Perhaps I like things a little too clear cut and my relationships, be they work or play, a little too open for some people but it became clearer and clearer that I wasn’t as happy there as I should be and had made the decision to lead one last project and fade away. Except that things happened that removed me from the place rather suddenly and of course it has ended badly.
The project I had nurtured had decisions made about it without my consultation, questions were asked as to whether I would be stable enough many months later and if it would interfere with the project and I felt quite bullied about it. After the incident one of the women, who had given me a gift just two days before, stopped speaking to me and has not spoken to me since. I immediately raised the matter with the person concerned who claimed she didn’t know what she’d done wrong. Both her and a person who witnessed the conversation said during interviews afterwards that my health wasn’t mentioned. I mean, who is going to take the word of a mental woman seriously? Between the incident and the interview to state my concerns the people concerned had lots of time to talk to one another and I don’t doubt for a second that they agreed to deny the discriminatory component.
During the interview to discuss my concerns I raised concerns about the confidentially of conversations I’d had with my supervisor, asked specifically for an explanation of why the woman (a member of staff) had suddenly stopped speaking to me and why I had received generally inadequate supervision during my time there. To me these were three vital points and concerned me because I felt as though I was being treated as a second class citizen. I have yet to receive any answerz and since the matter is now considered closed then I will never have an answer. If there was no cliques, no agreed silences and no discrimination then there would have been answers, of that I am sure. Silence speaks volumes.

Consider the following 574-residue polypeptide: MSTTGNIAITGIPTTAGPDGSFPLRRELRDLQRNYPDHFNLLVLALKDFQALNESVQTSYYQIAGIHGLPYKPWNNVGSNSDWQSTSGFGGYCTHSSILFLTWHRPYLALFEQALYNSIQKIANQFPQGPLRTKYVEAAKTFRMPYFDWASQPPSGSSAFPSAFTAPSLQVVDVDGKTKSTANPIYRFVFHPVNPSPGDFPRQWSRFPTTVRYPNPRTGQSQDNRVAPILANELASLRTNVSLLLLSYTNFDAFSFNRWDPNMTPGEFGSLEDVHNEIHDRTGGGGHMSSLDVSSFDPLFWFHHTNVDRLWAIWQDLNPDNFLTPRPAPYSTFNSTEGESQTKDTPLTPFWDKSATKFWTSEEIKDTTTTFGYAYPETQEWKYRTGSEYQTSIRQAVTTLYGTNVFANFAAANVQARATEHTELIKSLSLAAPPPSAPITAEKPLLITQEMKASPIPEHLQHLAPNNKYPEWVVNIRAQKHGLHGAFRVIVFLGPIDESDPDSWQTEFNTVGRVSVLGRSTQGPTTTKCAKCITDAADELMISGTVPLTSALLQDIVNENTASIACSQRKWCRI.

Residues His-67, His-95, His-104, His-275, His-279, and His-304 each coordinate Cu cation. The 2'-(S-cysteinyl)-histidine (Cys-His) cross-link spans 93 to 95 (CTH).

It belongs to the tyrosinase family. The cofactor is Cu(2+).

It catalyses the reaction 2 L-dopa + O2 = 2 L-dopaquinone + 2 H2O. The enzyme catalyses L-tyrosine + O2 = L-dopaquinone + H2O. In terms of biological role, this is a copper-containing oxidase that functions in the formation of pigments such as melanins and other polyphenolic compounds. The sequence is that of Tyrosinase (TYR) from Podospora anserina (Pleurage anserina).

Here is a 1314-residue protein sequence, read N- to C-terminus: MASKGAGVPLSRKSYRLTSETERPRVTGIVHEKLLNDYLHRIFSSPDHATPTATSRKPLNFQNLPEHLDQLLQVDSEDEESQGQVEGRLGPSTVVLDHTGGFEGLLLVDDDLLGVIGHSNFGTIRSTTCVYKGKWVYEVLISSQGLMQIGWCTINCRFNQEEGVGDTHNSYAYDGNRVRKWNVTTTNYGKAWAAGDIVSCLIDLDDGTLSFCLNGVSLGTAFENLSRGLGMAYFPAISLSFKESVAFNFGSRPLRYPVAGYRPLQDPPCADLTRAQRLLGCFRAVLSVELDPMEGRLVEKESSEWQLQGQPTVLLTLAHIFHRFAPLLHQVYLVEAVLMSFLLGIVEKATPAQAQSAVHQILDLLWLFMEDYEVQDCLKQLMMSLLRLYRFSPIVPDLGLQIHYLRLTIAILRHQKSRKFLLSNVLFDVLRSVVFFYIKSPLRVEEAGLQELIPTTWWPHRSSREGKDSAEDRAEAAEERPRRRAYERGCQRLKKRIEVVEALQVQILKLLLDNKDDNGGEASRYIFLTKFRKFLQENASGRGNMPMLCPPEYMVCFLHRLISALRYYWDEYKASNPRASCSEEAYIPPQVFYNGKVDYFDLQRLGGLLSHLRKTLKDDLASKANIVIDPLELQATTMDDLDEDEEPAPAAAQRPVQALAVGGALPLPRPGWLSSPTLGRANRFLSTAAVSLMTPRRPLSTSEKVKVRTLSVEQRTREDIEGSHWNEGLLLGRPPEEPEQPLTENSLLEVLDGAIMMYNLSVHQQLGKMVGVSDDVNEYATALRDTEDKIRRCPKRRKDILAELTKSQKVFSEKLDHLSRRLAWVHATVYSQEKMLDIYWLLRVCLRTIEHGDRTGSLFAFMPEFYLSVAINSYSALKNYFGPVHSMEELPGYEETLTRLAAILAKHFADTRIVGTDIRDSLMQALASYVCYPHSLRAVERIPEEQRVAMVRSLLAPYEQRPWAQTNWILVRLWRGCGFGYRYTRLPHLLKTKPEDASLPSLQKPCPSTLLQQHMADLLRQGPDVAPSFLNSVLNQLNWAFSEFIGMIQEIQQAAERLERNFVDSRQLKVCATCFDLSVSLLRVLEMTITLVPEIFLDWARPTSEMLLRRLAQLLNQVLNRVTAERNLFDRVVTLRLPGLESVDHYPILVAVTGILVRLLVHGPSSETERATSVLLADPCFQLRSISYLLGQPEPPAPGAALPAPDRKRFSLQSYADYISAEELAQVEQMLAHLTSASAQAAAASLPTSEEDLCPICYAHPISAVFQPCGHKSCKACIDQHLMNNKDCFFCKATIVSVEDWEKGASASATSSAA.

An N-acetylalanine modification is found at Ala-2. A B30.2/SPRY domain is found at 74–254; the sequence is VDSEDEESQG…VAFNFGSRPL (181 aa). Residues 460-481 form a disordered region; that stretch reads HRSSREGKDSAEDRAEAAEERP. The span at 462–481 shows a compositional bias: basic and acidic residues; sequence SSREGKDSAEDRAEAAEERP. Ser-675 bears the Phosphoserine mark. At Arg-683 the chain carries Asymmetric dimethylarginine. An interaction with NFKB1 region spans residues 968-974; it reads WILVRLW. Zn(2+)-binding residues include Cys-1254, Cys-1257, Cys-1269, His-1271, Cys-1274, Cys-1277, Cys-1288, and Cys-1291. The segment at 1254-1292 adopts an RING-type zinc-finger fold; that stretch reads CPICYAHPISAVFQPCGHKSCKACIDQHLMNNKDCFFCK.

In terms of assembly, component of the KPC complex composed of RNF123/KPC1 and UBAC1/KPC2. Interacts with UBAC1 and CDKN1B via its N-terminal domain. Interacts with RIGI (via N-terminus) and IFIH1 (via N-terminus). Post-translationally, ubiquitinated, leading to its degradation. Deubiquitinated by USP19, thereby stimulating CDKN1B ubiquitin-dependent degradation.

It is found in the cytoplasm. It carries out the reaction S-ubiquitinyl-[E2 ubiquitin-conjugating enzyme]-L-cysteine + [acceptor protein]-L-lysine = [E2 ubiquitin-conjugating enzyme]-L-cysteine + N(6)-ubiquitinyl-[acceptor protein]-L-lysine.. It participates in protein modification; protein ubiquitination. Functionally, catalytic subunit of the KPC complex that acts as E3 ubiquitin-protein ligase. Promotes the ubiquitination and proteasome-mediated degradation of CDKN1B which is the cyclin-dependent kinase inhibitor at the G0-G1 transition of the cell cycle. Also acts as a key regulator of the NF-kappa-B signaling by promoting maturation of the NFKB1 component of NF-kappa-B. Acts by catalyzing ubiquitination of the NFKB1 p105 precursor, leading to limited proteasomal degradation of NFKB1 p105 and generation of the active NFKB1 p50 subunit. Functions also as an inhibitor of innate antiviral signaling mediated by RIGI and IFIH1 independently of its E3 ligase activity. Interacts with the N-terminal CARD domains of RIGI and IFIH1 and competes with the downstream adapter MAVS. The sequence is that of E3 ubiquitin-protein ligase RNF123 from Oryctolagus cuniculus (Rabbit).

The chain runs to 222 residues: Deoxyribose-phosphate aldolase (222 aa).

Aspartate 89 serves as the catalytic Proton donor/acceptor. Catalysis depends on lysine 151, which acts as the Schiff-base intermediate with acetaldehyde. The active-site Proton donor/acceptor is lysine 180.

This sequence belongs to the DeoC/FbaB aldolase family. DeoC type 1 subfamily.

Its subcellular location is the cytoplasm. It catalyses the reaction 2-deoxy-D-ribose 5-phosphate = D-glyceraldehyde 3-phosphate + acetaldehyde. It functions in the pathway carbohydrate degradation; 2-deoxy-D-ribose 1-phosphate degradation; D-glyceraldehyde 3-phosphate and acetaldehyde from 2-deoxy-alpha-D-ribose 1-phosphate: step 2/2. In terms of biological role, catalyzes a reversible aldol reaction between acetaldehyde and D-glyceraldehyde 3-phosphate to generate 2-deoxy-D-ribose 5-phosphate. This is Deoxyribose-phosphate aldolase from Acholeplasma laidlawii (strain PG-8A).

One thing both women raised was that I had attended the meeting where I was questioned about my health in an “agitated” state because someone had been rude to me earlier that day. I felt as though the stability of my state of mind was questioned and very unfairly. Apparently Bipolar Disorder robs me of the normal range of emotions that other people experience and that any irritation or anger I express is an indication of poor mental health.
Perhaps, if it had been considered carefully, putting me in a box, stereotyping me, labelling me and trying to define me by a diagnosis was a stupid idea. It reinforces the opinion I have that these people were discriminating against me. Pointing fingers in such a blatant fashion is irresponsible, childish and outs the people as discriminators. Lying about events does not prove that discriminatory behaviour didn’t occur but it does make what should be safe places unsafe. If you cannot feel comfortable because you feel judged then you are not safe. There is no greater abuse of people with mental health problems that using the information that they impart against them and using it badly at that. It is, as is any act of discrimination, the act of a powerless coward.
Discrimination will continue as long as people feel the need to bolster their own inadequacies by attempting to patronise those they feel superior to. Telling someone they are talented, amazing and valuable with fingers crossed behind the back is shallow and unintelligent. It is better to be honest and admit unease with a situation and an inability to handle it than to practise discrimination because you don’t have the depth of thinking to have any real understanding. Like a lot of prejudiced people claims of “I can’t be discriminating because my family/friends etc. have had mental health problems in the past” were bandied about. It doesn’t wash, it doesn’t even get as far as the laundry basket.
It must be easier for some people to write off others because they don’t or can’t understand but asking and learning to understand actually helps reduce personal shortcomings. Growth as a person isn’t restricted to those of us who admit openly to being flawed or imperfect it’s the right thing for everybody to pursue and in that way we would have at least a chance of reducing discrimination. In the meantime I’ll continue to speak out and be labelled, at times, as paranoid. If I stay silent I’m allowing discrimination to occur, if I speak up it will happen a lot anyway so I’m not losing a thing by standing up to be counted. And what if I am the mad woman in the attic? I’m the mad woman in the attic who has a voice and uses it.